Hypersensitivity Reactions to Gadolinium-Based Contrast Agents Studied

History of HSR to iodinated contrast media linked to increased risk for HSR to gadolinium-based contrast agent
a woman in the MRI scanner
a woman in the MRI scannerAdobe Stock

WEDNESDAY, May 4, 2022 (HealthDay News) -- The rate of hypersensitivity reactions (HSRs) to gadolinium-based contrast agents (GBCAs) is 0.4 percent, and premedication can reduce the risk for HSRs in patients with a history of acute or delayed HSRs, according to a study published in the May issue of Radiology.

Yoon Hae Ahn, M.D., from Seoul National University College of Medicine in South Korea, and colleagues examined the incidence of acute and delayed reactions to GBCAs in a retrospective analysis including all cases of HSRs to contrast media that occurred at a single center from July 1, 2012, to June 30, 2020.

The researchers found that 1,304 cases of HSRs (0.4 percent) were reported among the 331,070 magnetic resonance imaging examinations with GBCA exposure in 154,539 patients. Of the HSR cases, 1,178 were acute and 126 were delayed HSRs. In patients with a history of acute HSRs, premedication and changing the type of GBCA showed preventative effects (odds ratios, 0.7 and 0.2, respectively), while for patients with a history of delayed HSRs, only premedication significantly reduced the incidence of HSRs (odds ratio, 0.2). Those with a history of an HSR to iodinated contrast media had an increased risk for an HSR to GBCA (odds ratio, 4.6).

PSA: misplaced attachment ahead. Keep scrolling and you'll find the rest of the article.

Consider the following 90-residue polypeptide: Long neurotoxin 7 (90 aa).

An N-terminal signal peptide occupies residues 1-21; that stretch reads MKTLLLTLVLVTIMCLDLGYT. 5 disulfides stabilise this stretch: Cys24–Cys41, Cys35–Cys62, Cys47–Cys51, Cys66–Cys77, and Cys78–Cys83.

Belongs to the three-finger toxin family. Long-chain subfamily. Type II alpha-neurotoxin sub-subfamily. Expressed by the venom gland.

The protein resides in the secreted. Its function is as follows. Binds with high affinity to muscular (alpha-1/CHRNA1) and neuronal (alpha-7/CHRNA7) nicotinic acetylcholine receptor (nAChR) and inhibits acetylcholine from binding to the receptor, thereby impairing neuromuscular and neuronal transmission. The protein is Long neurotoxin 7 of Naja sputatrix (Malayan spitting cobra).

"As the most important preventive measure is avoidance of the culprit agent, a precise record of previously used GBCA should be kept for all patients," a coauthor said in a statement. "Physicians should discuss appropriate premedication strategies with their patients prior to magnetic resonance imaging procedures."

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